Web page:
WHAT IS 24 APRIL 1915?

Yazı: ermenisorunu.gen.tr  ///  20.02.2015

The following article treats perceptions of and opinions on 24 April 1915, the starting date of the Armenian Genocide as acknowledged by the Armenians, and it presents various opinions on the subject after providing the historical background.
24 April is recognized as the starting day of the Armenian Genocide of 1915-1923 by the Armenians and is commemorated as the Armenian Genocide Remembrance Day in Armenia, Nagorno-Karabakh Republic and in places where the diaspora is active.
The underlying reason of this recognition is the decision taken by the Ottoman Empire to deport the Armenian intellectuals and community leaders in Istanbul on that day. While World War I was going on under very tough conditions for the Ottoman Empire, the perception of the Armenians as a threat and the activities confirming this perception were increasingly growing. The Ottoman Empire, endeavoring for its own survival, had to strive not only against the external powers but also the internals. The Committee of Union and Progress had to take certain extraordinary decisions in order to handle this situation. The deportation of the Armenian intellectuals on 24 April 1915, therefore, can be treated in this context.
Under the order of Talat Pasha, the Minister of Interior, up to 235-270 people comprising clergymen, teachers, doctors, journalists, lawyers and Armenians with strong political liaisons were taken from Istanbul into two different holding centers in Çankırı and Ayaş. The number of people taken into these centers increased in the following days. The final number is thought to be 2345. After the Deportation Law had been enacted, some of the detainees were sent to the different regions in the Ottoman Empire and some others were killed.
Some of these detainees arrested on April 24 were released before being sent to Anatolia and some of them obtained their permit to go back to Istanbul. Using the term genocide without differentiating any definitions and targeting a community as a whole when referring to these events is an important point to think over. The fact that Cherkess Ahmet was put on trial and sentenced to death after killing some Armenians who were on their way to Diyarbakır from Ayaş in order to stand a trial is another point to take into consideration. It is also important to note that Mazhar Bay, Governor of Ankara, was replaced by Atıf Bey after he defied Talat Pasha’s orders of exile and took the exiled Armenians under his protection.
It is without question impossible to claim that each Armenian who was exiled on 21 April 1915, a date commemorated by the Armenian Community as Red Sunday (Garmir Giragi) and passed away later on was involved in political actions that constituted a threat to the Ottoman Empire. However, it is doubtful to whether accept this particular day as the antecedent of the all events called genocide or not.
Ara Sarafyan’s article titled “What Happened on 24 April 1915?” which was published in the newspaper Agos in 2012, could be given as a local example of the opinions which take the day as the starting date of the genocide. This incident occurred between Prof. Yusuf Sarınay and Sarafyan, who wrote his article in Agos in response to Sarınay’s article named “What Happened in April 2014: The Circular of 24 April 1915, and the Arrest of Armenian Committee Members in Istanbul,” in fact constitutes a tangible evidence regarding how 24 April has become different for both parties. While Sarınay claims in his article that the detainees were not anybody but involved in destructive activities, Sarafyan asserts that such a discrimination was not regarded. Another point that the two do not agree on is the outcome of the detainees. According to Sarinay, these people were not killed, whereas Sarafyan believes that they were. The points on which the parties do not come to an agreement demonstrates in fact how 24 April 1915 has different places in the Turkish and Armenian history writing. While talking about these opposite historiographies, third parties defending the Armenian thesis can also be mentioned. To illustrate, Donald Bloxham, who presents the concept of “cumulative radicalization” is one of them. Bloxham, who defines the events as “increasingly radical program of deportation and murder” claims that the Armenians, more than any other community within the Ottoman Empire, were subjected to such policies in an extreme and intense way and this was the result of the “an increasingly discriminative” attitude of the Committee of Union and Progress. According to Bloxham, who defends that the policies adopted against the Armenians began as local interventions and then quickly became a general policy, at least one million Armenians were killed and about two-thirds of this figure was exiled at the end of the period.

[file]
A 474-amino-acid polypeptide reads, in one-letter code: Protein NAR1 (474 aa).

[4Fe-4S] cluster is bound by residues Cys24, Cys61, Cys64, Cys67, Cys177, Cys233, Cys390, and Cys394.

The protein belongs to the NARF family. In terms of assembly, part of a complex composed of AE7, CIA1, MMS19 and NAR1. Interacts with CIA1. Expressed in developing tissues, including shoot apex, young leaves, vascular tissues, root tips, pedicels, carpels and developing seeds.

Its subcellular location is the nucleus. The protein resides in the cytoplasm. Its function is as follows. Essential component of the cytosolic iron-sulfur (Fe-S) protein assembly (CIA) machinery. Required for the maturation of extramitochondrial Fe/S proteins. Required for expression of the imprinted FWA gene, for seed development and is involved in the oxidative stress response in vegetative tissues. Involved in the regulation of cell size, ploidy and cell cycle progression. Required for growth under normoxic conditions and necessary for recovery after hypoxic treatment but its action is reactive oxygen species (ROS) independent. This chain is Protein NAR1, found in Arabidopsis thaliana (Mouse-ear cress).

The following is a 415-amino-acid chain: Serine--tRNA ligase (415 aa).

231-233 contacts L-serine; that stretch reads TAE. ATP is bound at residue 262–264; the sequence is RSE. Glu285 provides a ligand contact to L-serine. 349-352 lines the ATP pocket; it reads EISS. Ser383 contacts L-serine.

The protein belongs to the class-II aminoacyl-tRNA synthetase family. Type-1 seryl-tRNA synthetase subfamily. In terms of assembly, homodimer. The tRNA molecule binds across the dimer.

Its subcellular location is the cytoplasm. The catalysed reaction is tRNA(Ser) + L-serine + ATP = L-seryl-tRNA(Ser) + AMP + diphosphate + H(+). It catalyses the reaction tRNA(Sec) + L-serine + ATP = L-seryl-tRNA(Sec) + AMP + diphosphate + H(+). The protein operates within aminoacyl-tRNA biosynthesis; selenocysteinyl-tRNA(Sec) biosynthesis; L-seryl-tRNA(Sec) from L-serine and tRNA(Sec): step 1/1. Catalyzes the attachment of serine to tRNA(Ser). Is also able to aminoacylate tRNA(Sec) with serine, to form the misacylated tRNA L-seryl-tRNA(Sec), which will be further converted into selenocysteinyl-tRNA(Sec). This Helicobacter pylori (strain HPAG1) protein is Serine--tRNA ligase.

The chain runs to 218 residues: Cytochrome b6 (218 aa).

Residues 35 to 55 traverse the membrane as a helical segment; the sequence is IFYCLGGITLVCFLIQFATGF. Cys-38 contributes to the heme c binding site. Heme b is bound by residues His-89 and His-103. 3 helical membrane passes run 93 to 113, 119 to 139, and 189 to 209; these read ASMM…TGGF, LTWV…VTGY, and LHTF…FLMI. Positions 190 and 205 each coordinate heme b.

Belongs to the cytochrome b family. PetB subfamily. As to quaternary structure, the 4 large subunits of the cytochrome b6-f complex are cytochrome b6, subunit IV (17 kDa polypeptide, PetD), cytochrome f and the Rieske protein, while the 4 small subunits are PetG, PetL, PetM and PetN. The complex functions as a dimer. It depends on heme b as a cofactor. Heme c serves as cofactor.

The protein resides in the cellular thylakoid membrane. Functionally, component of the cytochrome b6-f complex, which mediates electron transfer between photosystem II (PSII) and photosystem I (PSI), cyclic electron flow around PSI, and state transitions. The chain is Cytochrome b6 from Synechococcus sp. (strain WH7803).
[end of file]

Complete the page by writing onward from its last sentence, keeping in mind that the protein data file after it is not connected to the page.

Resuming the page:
With the commemoration ceremony, which took place in the Holy Trinity Armenian Church of Istanbul for the first time, 24 April has become “Yeggherni Zoheri Histahaki,” or in other words, Armenian Genocide Remembrance Day. On that day, many people visit monuments in various parts of the world, especially in Yerevan and lay flowers at the eternal flame. 24 April is also recognized as the Assyrian Genocide Remembrance Day.
Sources
Yusuf Sarınay, “Decree of April 24, 1915 and Armenian Committee Members Arrested in İstanbul”, Ermeni Araştırmaları 15/16 (2007), page 69-82.
_____,“What Happened on April 24, 1915? The Circular of April 24, 1915, and the Arrest of the Armenian Committee Members in İstanbul”, International Journal of Turkish Studies, Vol: 14/1-2 (Fall, 2008), s. 75-102.
Ara Sarafian, “24 Nisan 1915’te ne oldu?,” Agos, May 30, 2012.